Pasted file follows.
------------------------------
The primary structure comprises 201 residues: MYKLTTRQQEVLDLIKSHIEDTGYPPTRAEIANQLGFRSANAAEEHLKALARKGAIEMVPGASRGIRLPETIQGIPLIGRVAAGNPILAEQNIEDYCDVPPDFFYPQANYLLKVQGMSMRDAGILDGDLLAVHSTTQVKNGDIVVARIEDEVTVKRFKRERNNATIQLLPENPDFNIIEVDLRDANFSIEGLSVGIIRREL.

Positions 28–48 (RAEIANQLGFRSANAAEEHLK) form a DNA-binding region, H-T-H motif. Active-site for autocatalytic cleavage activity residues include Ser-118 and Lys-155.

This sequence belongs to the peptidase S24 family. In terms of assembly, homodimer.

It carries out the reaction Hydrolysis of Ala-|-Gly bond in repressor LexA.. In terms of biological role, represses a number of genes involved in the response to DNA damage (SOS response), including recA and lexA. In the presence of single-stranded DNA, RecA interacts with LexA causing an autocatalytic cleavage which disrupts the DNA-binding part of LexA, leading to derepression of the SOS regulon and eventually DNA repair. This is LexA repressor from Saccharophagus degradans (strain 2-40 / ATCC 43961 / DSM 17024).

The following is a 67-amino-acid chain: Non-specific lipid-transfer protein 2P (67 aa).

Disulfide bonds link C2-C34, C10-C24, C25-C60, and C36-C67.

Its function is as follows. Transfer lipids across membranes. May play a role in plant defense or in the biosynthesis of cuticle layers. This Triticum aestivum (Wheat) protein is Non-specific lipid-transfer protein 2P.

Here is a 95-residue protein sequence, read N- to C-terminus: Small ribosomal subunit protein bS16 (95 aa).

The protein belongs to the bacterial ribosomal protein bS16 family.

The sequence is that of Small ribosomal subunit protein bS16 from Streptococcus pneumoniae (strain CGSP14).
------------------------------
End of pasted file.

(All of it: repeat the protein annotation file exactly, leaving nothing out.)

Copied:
The primary structure comprises 201 residues: MYKLTTRQQEVLDLIKSHIEDTGYPPTRAEIANQLGFRSANAAEEHLKALARKGAIEMVPGASRGIRLPETIQGIPLIGRVAAGNPILAEQNIEDYCDVPPDFFYPQANYLLKVQGMSMRDAGILDGDLLAVHSTTQVKNGDIVVARIEDEVTVKRFKRERNNATIQLLPENPDFNIIEVDLRDANFSIEGLSVGIIRREL.

Positions 28–48 (RAEIANQLGFRSANAAEEHLK) form a DNA-binding region, H-T-H motif. Active-site for autocatalytic cleavage activity residues include Ser-118 and Lys-155.

This sequence belongs to the peptidase S24 family. In terms of assembly, homodimer.

It carries out the reaction Hydrolysis of Ala-|-Gly bond in repressor LexA.. In terms of biological role, represses a number of genes involved in the response to DNA damage (SOS response), including recA and lexA. In the presence of single-stranded DNA, RecA interacts with LexA causing an autocatalytic cleavage which disrupts the DNA-binding part of LexA, leading to derepression of the SOS regulon and eventually DNA repair. This is LexA repressor from Saccharophagus degradans (strain 2-40 / ATCC 43961 / DSM 17024).

The following is a 67-amino-acid chain: Non-specific lipid-transfer protein 2P (67 aa).

Disulfide bonds link C2-C34, C10-C24, C25-C60, and C36-C67.

Its function is as follows. Transfer lipids across membranes. May play a role in plant defense or in the biosynthesis of cuticle layers. This Triticum aestivum (Wheat) protein is Non-specific lipid-transfer protein 2P.

Here is a 95-residue protein sequence, read N- to C-terminus: Small ribosomal subunit protein bS16 (95 aa).

The protein belongs to the bacterial ribosomal protein bS16 family.

The sequence is that of Small ribosomal subunit protein bS16 from Streptococcus pneumoniae (strain CGSP14).